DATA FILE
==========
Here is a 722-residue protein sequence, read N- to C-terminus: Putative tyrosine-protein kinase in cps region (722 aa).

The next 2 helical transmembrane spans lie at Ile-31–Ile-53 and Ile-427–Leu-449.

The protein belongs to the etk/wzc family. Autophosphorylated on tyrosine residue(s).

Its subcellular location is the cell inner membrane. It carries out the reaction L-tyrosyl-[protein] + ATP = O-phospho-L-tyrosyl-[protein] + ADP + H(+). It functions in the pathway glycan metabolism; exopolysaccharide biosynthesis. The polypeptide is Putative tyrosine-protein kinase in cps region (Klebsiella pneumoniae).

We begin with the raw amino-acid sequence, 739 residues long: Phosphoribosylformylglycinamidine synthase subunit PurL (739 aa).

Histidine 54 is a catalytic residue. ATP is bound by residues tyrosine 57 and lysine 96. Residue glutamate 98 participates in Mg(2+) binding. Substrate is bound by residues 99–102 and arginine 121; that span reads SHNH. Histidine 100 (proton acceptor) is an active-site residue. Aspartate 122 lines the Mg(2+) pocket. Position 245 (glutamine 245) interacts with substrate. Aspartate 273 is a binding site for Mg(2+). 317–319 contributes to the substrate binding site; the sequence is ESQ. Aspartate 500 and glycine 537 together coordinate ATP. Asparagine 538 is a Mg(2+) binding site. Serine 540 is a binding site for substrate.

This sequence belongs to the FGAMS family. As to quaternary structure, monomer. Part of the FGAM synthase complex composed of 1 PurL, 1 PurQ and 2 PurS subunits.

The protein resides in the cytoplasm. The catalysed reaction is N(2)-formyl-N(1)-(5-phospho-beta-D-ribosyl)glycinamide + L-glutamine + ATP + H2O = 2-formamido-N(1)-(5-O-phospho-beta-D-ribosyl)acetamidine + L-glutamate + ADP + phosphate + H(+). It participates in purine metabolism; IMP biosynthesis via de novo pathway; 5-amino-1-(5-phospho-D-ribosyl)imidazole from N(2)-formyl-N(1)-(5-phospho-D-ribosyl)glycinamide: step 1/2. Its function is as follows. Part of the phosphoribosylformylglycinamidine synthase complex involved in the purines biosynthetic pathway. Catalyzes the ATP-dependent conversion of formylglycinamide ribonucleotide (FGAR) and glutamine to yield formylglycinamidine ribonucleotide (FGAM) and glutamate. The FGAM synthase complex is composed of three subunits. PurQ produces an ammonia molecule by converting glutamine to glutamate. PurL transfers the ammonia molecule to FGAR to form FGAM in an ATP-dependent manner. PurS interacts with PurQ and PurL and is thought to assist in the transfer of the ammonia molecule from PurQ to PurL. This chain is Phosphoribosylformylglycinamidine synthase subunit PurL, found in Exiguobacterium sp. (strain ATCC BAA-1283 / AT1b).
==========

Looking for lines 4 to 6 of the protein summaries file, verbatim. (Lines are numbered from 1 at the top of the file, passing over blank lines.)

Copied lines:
Its subcellular location is the cell inner membrane. It carries out the reaction L-tyrosyl-[protein] + ATP = O-phospho-L-tyrosyl-[protein] + ADP + H(+). It functions in the pathway glycan metabolism; exopolysaccharide biosynthesis. The polypeptide is Putative tyrosine-protein kinase in cps region (Klebsiella pneumoniae).

We begin with the raw amino-acid sequence, 739 residues long: Phosphoribosylformylglycinamidine synthase subunit PurL (739 aa).

Histidine 54 is a catalytic residue. ATP is bound by residues tyrosine 57 and lysine 96. Residue glutamate 98 participates in Mg(2+) binding. Substrate is bound by residues 99–102 and arginine 121; that span reads SHNH. Histidine 100 (proton acceptor) is an active-site residue. Aspartate 122 lines the Mg(2+) pocket. Position 245 (glutamine 245) interacts with substrate. Aspartate 273 is a binding site for Mg(2+). 317–319 contributes to the substrate binding site; the sequence is ESQ. Aspartate 500 and glycine 537 together coordinate ATP. Asparagine 538 is a Mg(2+) binding site. Serine 540 is a binding site for substrate.